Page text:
As my pile of books to read has grown, I decided to devote an hour or so each day to relaxing in the back yard and enjoying the written word. The genres are a mix of romance, science fiction/fantasy, self-help and personal observations on wildlife and wilderness, both for adults and children. If you need a suggestion for your own summer reading, here are those I’ve already finished or am in the process of reading now.

So far, I’ve read two of Lin Stepp’s Smoky Mountain novels, her latest, “Lost Inheritance,” and an earlier one, “Daddy’s Girl.” Both have romance, faith and family ties intermixed with a bit of mystery and suspense — who doesn’t love a little puzzle thrown in for good measure? — and are set in and around the Smokies. If you’re familiar with the places where the characters find themselves, you’ll recognize familiar landmarks: “Lost Inheritance” has the main character moving to Gatlinburg, while “Daddy’s Girl” is set in Bryson City, N.C. Next on my list is “Second Hand Rose,” set in Wears Valley.

Lin is a New York Times, USA Today and Publishers Weekly bestselling author for good reason. Her books are excellent. Even Dolly Parton says so, and you can’t get a better endorsement than Dolly! Learn more about Lin’s books at her website,

I’m currently reading a fascinating novel by Daryl Gregory, “Spoonbenders,” described as “a hilarious and tender novel about a loveable family of psychics.” Like all of Daryl’s books, “Spoonbenders” is … weird. That’s good, and he readily admits it!

I met Daryl three years ago when he was promoting “Harrison Squared,” another of his books geared more toward young adult readers. Daryl’s parents, Darrell and Thelma Gregory, live in Blount County and attend church with my sisters, so he dropped by the office with his dad to talk about his books. When I asked about his subject matter in the sci-fi, fantasy and downright strange realm, he laughed and told me, “I don’t think I had any choice. I started reading, and it seemed like it was the weird stuff and the fun stuff that kept drawing me back.” As an English major and then an English teacher, Daryl said he read all kinds of books. “But when it came time to write, that was the stuff I wanted to write about,” he said. “The strange things.”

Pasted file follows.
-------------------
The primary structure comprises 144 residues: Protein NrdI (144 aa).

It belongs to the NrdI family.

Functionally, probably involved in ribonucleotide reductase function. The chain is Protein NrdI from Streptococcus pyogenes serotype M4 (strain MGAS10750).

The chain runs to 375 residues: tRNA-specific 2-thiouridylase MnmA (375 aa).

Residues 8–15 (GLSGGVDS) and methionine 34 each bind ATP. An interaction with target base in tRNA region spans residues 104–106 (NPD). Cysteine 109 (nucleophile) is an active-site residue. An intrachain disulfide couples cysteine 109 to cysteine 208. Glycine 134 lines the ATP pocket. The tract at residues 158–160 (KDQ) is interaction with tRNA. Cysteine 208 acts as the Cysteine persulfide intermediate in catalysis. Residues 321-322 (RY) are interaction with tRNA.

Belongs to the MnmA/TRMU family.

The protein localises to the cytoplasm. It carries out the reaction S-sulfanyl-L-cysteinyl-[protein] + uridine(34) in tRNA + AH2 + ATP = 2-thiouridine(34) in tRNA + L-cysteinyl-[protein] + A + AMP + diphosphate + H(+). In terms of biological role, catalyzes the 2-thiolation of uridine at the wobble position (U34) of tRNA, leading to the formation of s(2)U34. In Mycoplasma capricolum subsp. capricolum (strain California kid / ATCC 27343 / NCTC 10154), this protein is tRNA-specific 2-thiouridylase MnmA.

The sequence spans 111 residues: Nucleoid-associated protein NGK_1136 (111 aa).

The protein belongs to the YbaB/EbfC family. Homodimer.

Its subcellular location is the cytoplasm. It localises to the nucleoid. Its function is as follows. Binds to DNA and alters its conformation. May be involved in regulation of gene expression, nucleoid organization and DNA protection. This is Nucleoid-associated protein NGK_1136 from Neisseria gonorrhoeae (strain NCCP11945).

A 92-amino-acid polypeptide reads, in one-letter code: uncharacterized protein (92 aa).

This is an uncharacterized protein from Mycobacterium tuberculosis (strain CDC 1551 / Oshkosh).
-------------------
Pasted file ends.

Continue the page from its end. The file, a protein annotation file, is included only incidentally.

Daryl has won a plethora of prestigious awards for his books, which have science liberally intermixed with the quirkiness. They are just plain fun to read. Learn more at Daryl’s website, Daryl

I’m also in the process of reading “Appalachian Almanac: Seasons of Wilderness, Wild Life, Human Nature and Home” by Kenneth G. Johnson, a certified wildlife ecologist and naturalist. Ken “provides exploration, inspiration and insights from a lifetime of wilderness travels and wildlife observations, some with humor, joy, fear and occasional danger,” according to his publisher, Jody Dyer at Crippled Beagle Publishing ( Ken writes of his childhood memories, black bear studies, Cherokee heritage, human nature and and a longing for home, dividing his observations by season.

Ken’s book for children, “Panda Love,” includes direct first-hand experiences and photographs by Ken and information about rural China and its people. Both his books are available at or emailing

I’m also reading an advance proof copy of “Quantum Success” by Christy Whitman, which explores “7 essential laws for a thriving, joyful, and prosperous relationship with work and money.” If you’ve read “The Secret,” this book, which is to be released in September according to information at, is written along that line. The author is a life coach who shares a 10-step plan that teaches you how to tap into universal forces such a polarity, alignment, resonance, momentum and magnetism to optimize your wealth and career and bring out the best in yourself and others around you. She’s also a New York Times bestselling author for “The Art of Having It All.” You can learn more about her and her books at

Whatever your taste, these books and so many more are perfect for a lazy summer day on the patio or curled up in your favorite chair with the air conditioner cranked up. Happy reading!

Contact Linda Braden Albert with story ideas at Lindas

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